Concentrated solar power: Did it miss its chance?

The world's largest concentrated solar power plant is now up and running, but the technology is losing out to cheaper photo-voltaic solar power.

Steve Marcus/Reuters/File
Sunlight is concentrated onto a boiler (top) in Tower One during the grand opening of the Ivanpah Solar Electric Generating System in the Mojave Desert near the California-Nevada border last month. But only a few other projects are going forward because PV solar power is cheaper.

Now that the world’s largest concentrated solar plant is operational in California’s Mojave Desert, the question is whether it will prove its mettle and whether more of those facilities will crop up.

The 392-megawatt Ivanpah solar plant doesn’t just have competition from natural gas and nuclear facilities. It is also up against photovoltaic (PV), or rooftop solar panels, which have fallen in price by 70 percent since 2010. Odds are that concentrated solar power (CSP) technology, which focuses the sun’s rays to produce heat, will have a tough time competing, unless it can reduce costs and perfect the technology.

“CSP has fallen by the wayside of the solar industry after attracting huge amounts of government and investor money in 2010 and 2011,” says Ed Cahill, a research associate with Boston-based Lux Research and lead author of its recent report on CSP. “ But the industry can still bring the technology back to the forefront for utility-scale, stand-alone power applications.”

The plunge in solar PV prices has led to 4,400 megawatts of solar-panel installations in the United States. PV’s gain will be CSP’s loss. Because several large plants are in the pipeline, the 520 megawatts of CSP capacity in operation now could become 1,300 megawatts by year end. But after that, while PV takes off, CSP's growth will slow and eke its way to 2,000 megawatts by 2018.

 “Concentrated Solar Power missed its chance,” says Peter Asmus, principal research analyst for consulting firm Navigant, in an interview. “The best application is to use it [solar power] in a distributed manner" with rooftop solar panels. 

Despite these odds, however, CSP plants are still viable: Lux’s Mr. Cahill says that advanced components and thermal energy storage could enable higher operating temperatures, which would mean that the technological costs fall between 6 percent and 33 percent.

Ivanpah – a joint effort between NRG Energy, Google, and Brightsource Energy –takes 173,500 mirrors and focuses the sunlight to the plant’s solar receiver steam generator, which then produces electricity. If engineers can perfect the system’s thermal energy storage, then CSP could be cheaper and a more constant source of power than PV cells.

Ivanpah received a $1.6 billion loan guarantee from the US Department of Energy and it accounts for 30 percent of the solar thermal energy now consumed in the United States.

The solar energy harnessed from Ivanpah’s Units 1 and 3 are being sold to Pacific Gas & Electric under two long-term power purchase agreements, while the electricity from Unit 2 is being sold to Southern California Edison under a similar contract.

“We don’t have all the answers yet to know if CSP is economical,” says Tom Conroy, president of Evolving Energies in Sante Fe, N.M, in an interview. “We are spending several billion dollars to build CSP without storage to find this out, with some strong government loan guarantees. At the moment, CSP with storage is significantly more expensive, which should not be surprising given that we are building the first few plants. But by associating energy storage with these plants, we create dispatchable power” that has more value.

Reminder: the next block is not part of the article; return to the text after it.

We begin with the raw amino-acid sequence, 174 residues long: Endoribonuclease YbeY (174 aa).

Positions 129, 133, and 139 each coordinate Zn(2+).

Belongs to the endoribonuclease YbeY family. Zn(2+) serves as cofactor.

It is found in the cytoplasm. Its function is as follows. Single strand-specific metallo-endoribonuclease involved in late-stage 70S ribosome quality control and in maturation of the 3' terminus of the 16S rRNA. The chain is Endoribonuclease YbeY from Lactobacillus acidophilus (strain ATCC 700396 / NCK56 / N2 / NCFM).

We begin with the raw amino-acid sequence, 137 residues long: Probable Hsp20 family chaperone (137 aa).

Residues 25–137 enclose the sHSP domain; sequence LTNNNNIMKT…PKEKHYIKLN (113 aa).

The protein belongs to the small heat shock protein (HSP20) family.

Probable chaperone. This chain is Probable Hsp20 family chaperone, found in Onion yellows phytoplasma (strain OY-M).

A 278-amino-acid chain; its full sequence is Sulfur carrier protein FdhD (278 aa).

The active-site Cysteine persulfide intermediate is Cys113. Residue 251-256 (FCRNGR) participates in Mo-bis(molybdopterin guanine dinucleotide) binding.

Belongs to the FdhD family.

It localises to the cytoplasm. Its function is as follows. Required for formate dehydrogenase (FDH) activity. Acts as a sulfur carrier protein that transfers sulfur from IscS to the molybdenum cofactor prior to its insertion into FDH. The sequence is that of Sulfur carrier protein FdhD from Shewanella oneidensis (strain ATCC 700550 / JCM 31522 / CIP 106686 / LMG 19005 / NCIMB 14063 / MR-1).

The benefit of CSP is that the facilities can be equipped with molten salt as a heat transfer fluid and energy storage device, allowing generation to occur after the sun has set. But they can take years to build because the plants need thousands of large mirrors, steam generators, and salt tanks. Regulatory and financial uncertainty, for example, has caused Brightsource to indefinitely delay some CSP projects.

PV panels, by comparison, are located on rooftops and in huge fields. Energy derived from them, however, can only be accessed when the sun is out.

PV technology has historically been more suitable for smaller projects, but the 70 percent panel price declines over three years has led some developers to convert their CSP plants to PV technologies. Duke Energy, for example, is aggregating thousands of panels to provide utility-scale PV plants in North Carolina.

Solar-panel prices will continue to fall. As new technologies evolve and competition continues to intensify, the hope is that those prices will fall to 5 cents per kilowatt-hour by 2020 without subsidies. As a current benchmark, El Paso Electric and First Solar are entering into a 25-year power purchase agreement that is valued at about 5.7 cents per kWh with subsidies, all to finance a 50 megawatt PV project.

NRG Energy, meanwhile, is not just investing in CSP technology. It’s also going long on PV and it will offer the innovation to its retail base of 2.3 million customers, some of whom will prefer distribution generation that tries to avoid the transmission lines that are run by utilities. 

In the future, Americans will produce most of their own power, mostly through PV panels, many analysts predict.

"That this future is going to occur is, in my opinion, inevitable; that it’s going to occur faster than almost every person thinks it’s going to occur is highly probable,” said David Crane, chief executive of NRG, in a recent conference call.

While state mandates and financial incentives are driving solar energy production, each technology must ultimately prove its worth in the marketplace. With new CSP units coming on line, the pressure is on – especially as they compete against solar rooftop developers, who now have the inside track.

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